Oklahoma medical research centers included in FBI review of scientists

 

Even as a Chinese National remains jailed in Tulsa on charges of attempting to steal nearly $1 billion in Phillips 66 battery storage secrets in Bartlesville, the federal government has nearly 200 other investigations underway at major academic centers in the U.S.

Representatives of at least three major medical research centers in Oklahoma say to their knowledge no such FBI investigations focus on them or their researchers. But they have been notified of the nationwide investigation.

The National Institute for Health and the FBI launched their effort to locate scientists who reportedly are stealing biomedical research for other countries from U.S. institutions. Nearly all of those uncovered or are under investigation are scientists of Chinese descent including naturalized American citizens who are accused of stealing for China, according to a recent report by the New York Times.

At least 71 institutions, some of the most prestigious medical schools in the country are reported to be looking into 180 individual cases involving potential theft of intellectual property. What prompted the investigations? Letters sent by the N.I.H last year were mailed to 18,000 different institutions in which the administrators were urged to be vigilant in overseeing government grants.

OK Energy Today reached out to the Oklahoma Medical Research Foundation’s Ryan Stewart who handles communications.

” I spoke with our legal counsel, and he said we have none at OMRF but that you would have to speak to other institutions to determine if they are the subject of any investigations (which I’m sure you are doing). And, yes, along with other institutions that receive NIH funds, we received the letter from Dr. Collins last year about it.”

The Dr. Collins he referred to is Dr. Francis Collins who is director of the National Institutes of Health based in Bethesda, Maryland.

At the University of Oklahoma Health Sciences Center, April Sandefer, the Communications Director responded to our inquiry.

“To our knowledge there is no current investigation being conducted by the FBI or any other federal agencies. Having members of the FBI or any other federal agency visit campuses known for research isn’t an uncommon practice. As part of the FBI’s coordination with federal science and technology agencies, officials visit universities across the country to educate faculty and researchers on areas of emerging concerns.”

Melani Hamilton, Managing Director of Marketing and Communications at the OSU Center for Health Sciences in Tulsa also responded.

“We are not aware of any notification regarding any such investigations at OSU Center for Health Sciences,” she stated in an email response to OK Energy Today.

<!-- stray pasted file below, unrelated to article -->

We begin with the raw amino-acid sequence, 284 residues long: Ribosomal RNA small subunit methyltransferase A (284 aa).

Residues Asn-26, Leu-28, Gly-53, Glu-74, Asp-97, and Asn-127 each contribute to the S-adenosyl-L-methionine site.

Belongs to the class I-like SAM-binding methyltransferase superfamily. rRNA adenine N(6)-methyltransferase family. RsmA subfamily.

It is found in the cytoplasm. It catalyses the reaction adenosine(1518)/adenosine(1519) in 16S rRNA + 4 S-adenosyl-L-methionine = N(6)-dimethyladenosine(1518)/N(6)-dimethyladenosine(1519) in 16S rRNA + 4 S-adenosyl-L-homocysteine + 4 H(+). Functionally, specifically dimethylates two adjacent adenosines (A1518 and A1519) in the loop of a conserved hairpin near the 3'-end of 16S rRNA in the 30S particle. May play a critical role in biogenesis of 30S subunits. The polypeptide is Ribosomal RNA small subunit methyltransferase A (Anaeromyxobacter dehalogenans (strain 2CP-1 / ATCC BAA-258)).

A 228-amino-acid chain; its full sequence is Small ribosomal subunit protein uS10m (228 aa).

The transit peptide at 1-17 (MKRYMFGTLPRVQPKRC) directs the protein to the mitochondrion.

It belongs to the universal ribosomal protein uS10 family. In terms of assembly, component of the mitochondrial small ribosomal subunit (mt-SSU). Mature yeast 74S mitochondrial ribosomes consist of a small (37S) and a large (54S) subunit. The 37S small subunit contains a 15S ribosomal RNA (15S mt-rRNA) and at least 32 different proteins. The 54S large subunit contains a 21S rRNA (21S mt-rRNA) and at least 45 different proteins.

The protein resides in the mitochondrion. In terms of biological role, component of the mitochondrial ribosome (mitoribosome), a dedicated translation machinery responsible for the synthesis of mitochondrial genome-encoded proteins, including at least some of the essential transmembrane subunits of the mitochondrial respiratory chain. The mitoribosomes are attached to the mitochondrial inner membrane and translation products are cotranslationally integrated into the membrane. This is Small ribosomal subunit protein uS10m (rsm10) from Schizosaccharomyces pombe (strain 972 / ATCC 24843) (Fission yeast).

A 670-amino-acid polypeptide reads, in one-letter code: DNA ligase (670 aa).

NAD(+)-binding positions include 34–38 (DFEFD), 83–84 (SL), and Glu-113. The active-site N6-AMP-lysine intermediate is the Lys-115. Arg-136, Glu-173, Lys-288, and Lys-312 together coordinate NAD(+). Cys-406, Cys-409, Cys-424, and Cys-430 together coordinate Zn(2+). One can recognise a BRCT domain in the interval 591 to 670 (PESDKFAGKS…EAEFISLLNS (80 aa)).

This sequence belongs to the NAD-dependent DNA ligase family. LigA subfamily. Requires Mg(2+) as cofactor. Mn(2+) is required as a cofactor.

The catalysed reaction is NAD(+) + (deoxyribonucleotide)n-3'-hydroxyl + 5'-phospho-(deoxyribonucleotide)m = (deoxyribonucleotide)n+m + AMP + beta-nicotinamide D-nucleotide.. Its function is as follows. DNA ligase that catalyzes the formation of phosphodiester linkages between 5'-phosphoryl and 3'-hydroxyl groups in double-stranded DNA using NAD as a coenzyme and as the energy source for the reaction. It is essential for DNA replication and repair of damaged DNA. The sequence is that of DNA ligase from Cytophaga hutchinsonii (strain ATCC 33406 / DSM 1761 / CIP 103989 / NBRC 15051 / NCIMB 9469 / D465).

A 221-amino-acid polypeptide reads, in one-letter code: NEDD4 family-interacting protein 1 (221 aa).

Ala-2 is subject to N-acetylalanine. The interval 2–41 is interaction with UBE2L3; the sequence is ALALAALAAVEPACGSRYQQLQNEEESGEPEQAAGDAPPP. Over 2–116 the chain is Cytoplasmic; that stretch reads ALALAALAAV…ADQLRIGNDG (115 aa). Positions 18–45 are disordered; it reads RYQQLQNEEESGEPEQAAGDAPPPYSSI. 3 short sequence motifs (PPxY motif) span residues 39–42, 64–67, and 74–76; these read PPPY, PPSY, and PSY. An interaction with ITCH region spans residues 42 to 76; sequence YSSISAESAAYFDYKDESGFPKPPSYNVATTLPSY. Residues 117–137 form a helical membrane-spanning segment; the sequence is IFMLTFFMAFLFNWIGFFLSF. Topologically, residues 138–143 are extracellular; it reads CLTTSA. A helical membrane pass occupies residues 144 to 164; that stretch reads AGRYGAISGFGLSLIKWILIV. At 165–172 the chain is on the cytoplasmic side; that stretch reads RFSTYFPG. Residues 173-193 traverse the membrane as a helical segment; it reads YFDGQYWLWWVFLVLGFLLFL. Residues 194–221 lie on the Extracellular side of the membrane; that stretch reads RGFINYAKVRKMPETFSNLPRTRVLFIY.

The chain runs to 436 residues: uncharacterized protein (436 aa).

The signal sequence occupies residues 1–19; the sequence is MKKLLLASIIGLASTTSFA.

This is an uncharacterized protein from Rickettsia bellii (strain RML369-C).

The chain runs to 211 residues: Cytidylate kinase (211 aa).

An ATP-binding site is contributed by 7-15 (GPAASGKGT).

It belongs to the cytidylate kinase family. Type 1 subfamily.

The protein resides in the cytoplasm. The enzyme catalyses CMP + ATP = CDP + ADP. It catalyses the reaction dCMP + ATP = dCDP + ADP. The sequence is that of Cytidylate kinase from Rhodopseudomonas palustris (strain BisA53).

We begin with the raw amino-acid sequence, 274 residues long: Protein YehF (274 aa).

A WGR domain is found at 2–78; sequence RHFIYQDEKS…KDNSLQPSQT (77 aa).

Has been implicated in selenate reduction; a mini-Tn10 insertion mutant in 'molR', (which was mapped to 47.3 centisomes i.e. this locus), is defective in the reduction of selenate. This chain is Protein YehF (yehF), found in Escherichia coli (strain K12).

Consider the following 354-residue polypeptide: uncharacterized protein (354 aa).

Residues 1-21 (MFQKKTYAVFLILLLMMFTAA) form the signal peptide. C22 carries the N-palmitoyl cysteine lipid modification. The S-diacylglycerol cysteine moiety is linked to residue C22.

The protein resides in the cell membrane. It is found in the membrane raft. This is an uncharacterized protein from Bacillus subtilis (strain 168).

So far, the N.I.H. has referred 24 cases in which there may be evidence of criminal activity to the inspector general’s office of the Department of Health and Human Services, which may turn over the cases for criminal prosecution.

The Times reported the investigations have fanned fears that China is exploiting the relative openness of the American scientific system to engage in wholesale economic espionage. At the same time, the scale of the dragnet has sent a tremor through the ranks of biomedical researchers, some of whom say ethnic Chinese scientists are being unfairly targeted for scrutiny as Washington’s geopolitical competition with Beijing intensifies.

The alleged theft involves not military secrets, but scientific ideas, designs, devices, data and methods that may lead to profitable new treatments or diagnostic tools.

Some researchers under investigation have obtained patents in China on work funded by the United States government and owned by American institutions, the N.I.H. said. Others are suspected of setting up labs in China that secretly duplicated American research, according to government officials and university administrators.

The researcher arrested in December 2018 in Bartlesville, site of the Phillips 66 Research and Technology Center, the company’s largest in the world,  remains jailed in Tulsa.

Hongjin Tan is accused of stealing battery storage research material which had a product value of $1.4 billion to $1.8 billion. He allegedly downloaded the information from his company computers to a private computer as he notified Phillips 66 that he was resigning to take a job in China.

Federal prosecutors say email exchanges revealed he was going to sell the information to a company in China. Trial dates have been rescheduled at least three to four different times and at last word, court records showed a new date will be set sometime in January 2020.

Click here to view New York Times article.

 

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